KIM: Where do you see application security going from here?

ALYSSA: What's old is new again, push left. But the technology is changing. We see things like serverless architecture and Infrastructure-as-Code where more aspects of the security posture fall on the development side. This is where DevOps and truly DevSecOps will be most challenged for years to come. It's why a true DevSecOps approach is no longer just a goal, it's a necessity. We need that integrated expertise of our Development, Security, and Operations functions working toward the common goal of secure deployment.

I also think you're going to see another addition to that. Call it BizDevSecOps. The business needs to be a part of this equation as well. We talked before about the diversity of thought and how important that is. The business side of things brings important perspective that we need to have early on in the development lifecycle.

KIM: BizDevSecOpsOuch!

ALYSSA: Ha! I know right? The reality is it's just a way to describe the larger motion of making security a part of everyone's responsibility throughout the organization.

I really enjoyed my conversation with Alyssa. The field of application security will certainly continue to benefit from her guidance.

About Alyssa Miller

Alyssa Miller (@AlyssaM_InfoSec) has a passion for security which she evangelizes to business leaders and industry audiences both through her work as a cybersecurity professional and through her various public speaking engagements. Her goal is to change the way we look at the security of our interconnected way of life and focus attention on defending privacy and upholding trust.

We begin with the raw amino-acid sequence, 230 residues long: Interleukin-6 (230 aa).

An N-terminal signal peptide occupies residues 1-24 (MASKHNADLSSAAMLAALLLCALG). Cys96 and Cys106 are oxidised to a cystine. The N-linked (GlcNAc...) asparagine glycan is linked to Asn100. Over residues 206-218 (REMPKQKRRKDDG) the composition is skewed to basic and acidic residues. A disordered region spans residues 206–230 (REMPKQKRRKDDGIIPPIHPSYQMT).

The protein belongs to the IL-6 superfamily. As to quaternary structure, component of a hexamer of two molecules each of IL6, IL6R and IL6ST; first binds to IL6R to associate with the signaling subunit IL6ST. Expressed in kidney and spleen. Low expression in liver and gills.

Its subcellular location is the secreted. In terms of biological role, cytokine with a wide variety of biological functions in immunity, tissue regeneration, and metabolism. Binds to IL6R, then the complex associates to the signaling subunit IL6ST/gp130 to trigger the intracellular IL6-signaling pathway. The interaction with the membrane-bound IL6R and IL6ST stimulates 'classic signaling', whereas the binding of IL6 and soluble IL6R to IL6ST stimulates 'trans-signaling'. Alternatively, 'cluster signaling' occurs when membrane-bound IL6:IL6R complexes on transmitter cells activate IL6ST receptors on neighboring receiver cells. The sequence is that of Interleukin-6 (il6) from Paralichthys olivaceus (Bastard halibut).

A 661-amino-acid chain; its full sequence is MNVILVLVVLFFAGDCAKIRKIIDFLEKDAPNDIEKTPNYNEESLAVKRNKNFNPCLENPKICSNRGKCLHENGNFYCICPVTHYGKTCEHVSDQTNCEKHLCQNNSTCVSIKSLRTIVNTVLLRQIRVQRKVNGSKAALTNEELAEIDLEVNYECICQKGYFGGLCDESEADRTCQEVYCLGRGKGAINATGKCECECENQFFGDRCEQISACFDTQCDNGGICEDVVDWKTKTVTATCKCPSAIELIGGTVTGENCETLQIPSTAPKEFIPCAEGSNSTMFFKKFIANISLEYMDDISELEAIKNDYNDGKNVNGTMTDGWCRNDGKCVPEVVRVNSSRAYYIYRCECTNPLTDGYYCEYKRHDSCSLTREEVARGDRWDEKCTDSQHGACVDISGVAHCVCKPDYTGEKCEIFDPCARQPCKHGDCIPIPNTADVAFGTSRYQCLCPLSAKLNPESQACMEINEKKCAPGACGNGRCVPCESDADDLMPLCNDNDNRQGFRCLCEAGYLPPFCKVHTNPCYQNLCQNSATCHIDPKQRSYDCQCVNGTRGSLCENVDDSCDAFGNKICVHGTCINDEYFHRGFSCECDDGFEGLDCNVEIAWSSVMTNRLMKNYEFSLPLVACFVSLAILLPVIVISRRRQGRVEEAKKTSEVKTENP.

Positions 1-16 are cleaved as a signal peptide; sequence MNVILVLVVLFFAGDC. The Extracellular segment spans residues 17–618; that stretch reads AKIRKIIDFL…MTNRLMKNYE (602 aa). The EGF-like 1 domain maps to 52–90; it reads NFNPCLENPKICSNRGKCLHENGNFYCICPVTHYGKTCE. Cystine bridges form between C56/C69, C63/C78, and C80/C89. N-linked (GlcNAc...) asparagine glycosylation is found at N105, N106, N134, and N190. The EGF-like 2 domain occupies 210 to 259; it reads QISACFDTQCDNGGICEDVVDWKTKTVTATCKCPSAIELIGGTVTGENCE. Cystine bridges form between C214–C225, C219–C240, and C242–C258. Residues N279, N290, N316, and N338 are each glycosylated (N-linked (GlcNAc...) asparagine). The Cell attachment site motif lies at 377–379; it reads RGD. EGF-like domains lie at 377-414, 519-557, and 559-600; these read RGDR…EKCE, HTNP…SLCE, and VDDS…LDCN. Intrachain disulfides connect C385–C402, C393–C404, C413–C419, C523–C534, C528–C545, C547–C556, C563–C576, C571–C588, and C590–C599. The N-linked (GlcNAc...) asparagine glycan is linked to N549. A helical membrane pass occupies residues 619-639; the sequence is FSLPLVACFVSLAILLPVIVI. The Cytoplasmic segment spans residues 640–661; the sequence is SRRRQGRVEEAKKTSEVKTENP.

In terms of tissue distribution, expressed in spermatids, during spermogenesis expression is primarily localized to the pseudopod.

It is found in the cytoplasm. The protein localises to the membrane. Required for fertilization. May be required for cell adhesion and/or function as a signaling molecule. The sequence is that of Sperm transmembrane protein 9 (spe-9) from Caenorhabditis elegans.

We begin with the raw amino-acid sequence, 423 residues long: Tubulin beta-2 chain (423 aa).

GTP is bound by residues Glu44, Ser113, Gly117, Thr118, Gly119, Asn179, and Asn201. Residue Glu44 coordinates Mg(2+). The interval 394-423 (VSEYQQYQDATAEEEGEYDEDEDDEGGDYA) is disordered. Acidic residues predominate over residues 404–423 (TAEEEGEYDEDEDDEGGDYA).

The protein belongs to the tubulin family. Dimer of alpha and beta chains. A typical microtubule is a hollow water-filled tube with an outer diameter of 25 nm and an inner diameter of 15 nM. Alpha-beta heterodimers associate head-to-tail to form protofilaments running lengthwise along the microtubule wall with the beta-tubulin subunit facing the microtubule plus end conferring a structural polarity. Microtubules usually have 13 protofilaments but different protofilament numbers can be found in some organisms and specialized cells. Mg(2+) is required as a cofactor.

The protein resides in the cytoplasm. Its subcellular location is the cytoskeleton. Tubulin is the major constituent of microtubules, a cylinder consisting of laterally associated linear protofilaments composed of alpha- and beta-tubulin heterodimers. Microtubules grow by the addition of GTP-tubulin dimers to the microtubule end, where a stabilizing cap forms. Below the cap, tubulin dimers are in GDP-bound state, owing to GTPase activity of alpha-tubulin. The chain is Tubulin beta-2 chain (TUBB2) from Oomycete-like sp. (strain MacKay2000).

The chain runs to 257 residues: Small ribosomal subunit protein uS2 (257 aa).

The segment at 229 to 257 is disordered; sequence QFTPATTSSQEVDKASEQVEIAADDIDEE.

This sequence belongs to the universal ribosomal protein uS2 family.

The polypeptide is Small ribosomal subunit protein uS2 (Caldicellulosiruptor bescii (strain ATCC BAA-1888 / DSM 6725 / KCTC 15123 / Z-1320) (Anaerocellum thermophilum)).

Alyssa has always had a driving curiosity to understand how technology works and how existing technologies can be hacked to function in new ways. Her passion for security quickly shaped her career as she moved into a leadership role within the ethical hacking team, conducting penetration testing and application assessments along with her team. With her programming background, Alyssa was able to focus her efforts on Application Security.

Today, Alyssa leads the Information Security Solutions practice for Snyk. She continues to work with executive and senior business leaders on developing comprehensive enterprise security programs. Additionally, she evangelizes her message about evolving the way people think about and approach security, privacy and trust through speaking engagements at various conferences and other events. 

Kim Crawley

About Kim Crawley

Kimberly Crawley spent years working in consumer tech support. Malware-related tickets intrigued her, and her knowledge grew from fixing malware problems on thousands of client PCs. By 2011, she was writing study material for the InfoSec Institute’s CISSP and CEH certification exam preparation programs. She’s since contributed articles on information security topics to CIO, CSO, Computerworld, SC Magazine, and 2600 Magazine. Her first solo-developed PC game, Hackers Versus Banksters, and was featured at the Toronto Comic Arts Festival in May 2016. She now writes for Tripwire, Alienvault, Cylance, and CCSI’s corporate blogs.

The opinions expressed in guest author articles are solely those of the contributor, and do not necessarily reflect those of Cylance or BlackBerry Ltd.